A baby born twelve weeks early so her mother could begin chemotherapy after delaying it as long as possible has died.Read the full story ›
A woman who delayed potentially life-saving cancer treatment to carry her unborn child has given birth to a baby girl.Read the full story ›
A drug that gives women with advanced breast cancer at least six months longer to live is "too expensive" for the NHS, Nice have ruled.Read the full story ›
In a study of more than 500 breast cancer survivors who were employed during recovery, 92% said being in work had a positive impact.Read the full story ›
The number of women diagnosed with breast cancer has risen by almost 20% in a decade but with no additional investment in nursing, a charity has said.
Breast Cancer Care said patient care for breast cancer - the most common and fastest rising cancer in women - was being negatively impacted by a lack of specialist nurses.
The rise in cases is being fueled by the increasingly ageing population, along with rises in obesity levels and alcohol intake.
Breast Cancer Care said specialist nurses are crucial to giving patients support from diagnosis to recovery, and called for an increase in staffing levels.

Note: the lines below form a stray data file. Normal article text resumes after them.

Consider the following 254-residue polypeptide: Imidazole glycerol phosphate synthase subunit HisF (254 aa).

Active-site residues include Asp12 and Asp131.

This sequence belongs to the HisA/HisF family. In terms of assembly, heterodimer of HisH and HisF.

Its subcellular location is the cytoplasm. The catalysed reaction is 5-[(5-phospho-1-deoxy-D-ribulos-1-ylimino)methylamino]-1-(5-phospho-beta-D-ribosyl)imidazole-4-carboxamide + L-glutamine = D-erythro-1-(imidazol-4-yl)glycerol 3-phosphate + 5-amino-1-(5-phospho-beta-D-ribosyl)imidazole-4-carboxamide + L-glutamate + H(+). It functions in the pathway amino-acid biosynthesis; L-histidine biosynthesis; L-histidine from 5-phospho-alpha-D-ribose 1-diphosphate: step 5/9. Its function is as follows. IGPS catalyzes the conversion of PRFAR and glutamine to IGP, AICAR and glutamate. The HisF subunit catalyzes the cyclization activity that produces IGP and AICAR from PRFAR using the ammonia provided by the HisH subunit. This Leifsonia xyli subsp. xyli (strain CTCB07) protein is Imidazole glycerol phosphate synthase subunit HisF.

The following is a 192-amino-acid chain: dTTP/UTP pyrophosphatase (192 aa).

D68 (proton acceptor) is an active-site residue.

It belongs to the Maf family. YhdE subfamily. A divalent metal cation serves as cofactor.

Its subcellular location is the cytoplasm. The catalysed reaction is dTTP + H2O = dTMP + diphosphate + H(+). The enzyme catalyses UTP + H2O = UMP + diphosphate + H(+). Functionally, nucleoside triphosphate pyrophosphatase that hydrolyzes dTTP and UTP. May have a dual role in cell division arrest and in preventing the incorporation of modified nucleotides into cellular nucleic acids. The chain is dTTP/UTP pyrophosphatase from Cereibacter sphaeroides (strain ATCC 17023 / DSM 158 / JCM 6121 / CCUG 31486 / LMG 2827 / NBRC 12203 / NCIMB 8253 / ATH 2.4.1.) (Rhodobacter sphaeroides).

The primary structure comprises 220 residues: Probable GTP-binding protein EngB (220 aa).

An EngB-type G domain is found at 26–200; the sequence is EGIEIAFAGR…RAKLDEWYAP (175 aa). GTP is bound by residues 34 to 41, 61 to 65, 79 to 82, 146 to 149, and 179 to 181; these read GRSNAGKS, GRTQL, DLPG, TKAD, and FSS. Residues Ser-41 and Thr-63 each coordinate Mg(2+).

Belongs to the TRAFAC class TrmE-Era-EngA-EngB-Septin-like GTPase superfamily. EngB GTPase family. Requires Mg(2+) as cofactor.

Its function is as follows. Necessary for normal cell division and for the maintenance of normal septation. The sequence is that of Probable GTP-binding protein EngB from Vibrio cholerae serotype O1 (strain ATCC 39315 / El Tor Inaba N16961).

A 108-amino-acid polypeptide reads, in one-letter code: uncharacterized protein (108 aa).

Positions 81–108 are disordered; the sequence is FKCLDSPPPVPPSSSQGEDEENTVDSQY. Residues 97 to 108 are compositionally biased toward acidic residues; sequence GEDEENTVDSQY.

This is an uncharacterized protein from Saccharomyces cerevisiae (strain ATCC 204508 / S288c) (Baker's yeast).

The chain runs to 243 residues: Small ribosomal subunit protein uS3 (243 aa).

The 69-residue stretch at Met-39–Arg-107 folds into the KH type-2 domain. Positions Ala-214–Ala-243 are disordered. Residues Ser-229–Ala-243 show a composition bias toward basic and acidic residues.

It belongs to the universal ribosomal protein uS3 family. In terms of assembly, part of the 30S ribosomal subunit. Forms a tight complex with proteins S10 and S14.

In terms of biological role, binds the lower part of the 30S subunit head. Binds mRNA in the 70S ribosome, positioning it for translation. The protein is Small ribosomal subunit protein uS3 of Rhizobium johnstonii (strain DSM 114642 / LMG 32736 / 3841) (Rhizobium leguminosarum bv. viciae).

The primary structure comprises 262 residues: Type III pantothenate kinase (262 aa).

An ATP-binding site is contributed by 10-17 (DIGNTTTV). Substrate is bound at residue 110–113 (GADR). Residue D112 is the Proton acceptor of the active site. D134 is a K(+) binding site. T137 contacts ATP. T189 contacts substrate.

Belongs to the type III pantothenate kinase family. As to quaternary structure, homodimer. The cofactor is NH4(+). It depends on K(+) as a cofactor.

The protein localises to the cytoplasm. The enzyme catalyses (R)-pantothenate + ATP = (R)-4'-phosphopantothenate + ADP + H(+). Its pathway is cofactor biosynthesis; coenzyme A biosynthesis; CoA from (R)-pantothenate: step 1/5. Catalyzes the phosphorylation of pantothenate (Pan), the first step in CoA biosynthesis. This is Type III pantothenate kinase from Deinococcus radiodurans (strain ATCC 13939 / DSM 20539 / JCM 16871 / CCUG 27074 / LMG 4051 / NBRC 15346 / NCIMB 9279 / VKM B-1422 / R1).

We know NHS England's budgets are tight, but as the number of breast cancer cases rises, action is needed to address this now.
Scientists hope the test will warn of the return of the disease months before any visible signs appear.Read the full story ›
A lack of knowledge about breast cancer symptoms other than a lump is putting the health of older women at risk, Public Health England warn.Read the full story ›
Breast feeding has health benefits for mother as well as baby, a wide-ranging study has found.Read the full story ›
A study has found only one in 10 women diagnosed with breast cancer are being offered the chance to have fertility treatment, despite the disease leaving them potentially unable to have children.
According to Breast Cancer Care, 88% of women under 45 were not referred to a fertility clinic to discuss the possibility of freezing eggs or embryos ahead of cancer treatment.
The charity said this is leaving an estimated 5,000 younger breast cancer patients across the UK missing out on fertility care, despite cancer treatment potentially leaving them unable to have children in future.
Michelle Heaton has spoken to Lorraine about her life changing decision to have a full hysterectomy following her double mastectomy.Read the full story ›